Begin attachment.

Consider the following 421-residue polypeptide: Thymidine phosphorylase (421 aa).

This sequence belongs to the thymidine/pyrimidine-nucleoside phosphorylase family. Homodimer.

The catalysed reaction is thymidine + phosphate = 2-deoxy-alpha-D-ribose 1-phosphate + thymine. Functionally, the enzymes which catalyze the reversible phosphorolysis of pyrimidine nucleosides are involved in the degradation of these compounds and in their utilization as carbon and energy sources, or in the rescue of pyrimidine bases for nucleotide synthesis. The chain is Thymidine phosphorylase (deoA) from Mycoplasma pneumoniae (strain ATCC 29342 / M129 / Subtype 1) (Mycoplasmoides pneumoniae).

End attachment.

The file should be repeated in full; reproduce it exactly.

Consider the following 421-residue polypeptide: Thymidine phosphorylase (421 aa).

This sequence belongs to the thymidine/pyrimidine-nucleoside phosphorylase family. Homodimer.

The catalysed reaction is thymidine + phosphate = 2-deoxy-alpha-D-ribose 1-phosphate + thymine. Functionally, the enzymes which catalyze the reversible phosphorolysis of pyrimidine nucleosides are involved in the degradation of these compounds and in their utilization as carbon and energy sources, or in the rescue of pyrimidine bases for nucleotide synthesis. The chain is Thymidine phosphorylase (deoA) from Mycoplasma pneumoniae (strain ATCC 29342 / M129 / Subtype 1) (Mycoplasmoides pneumoniae).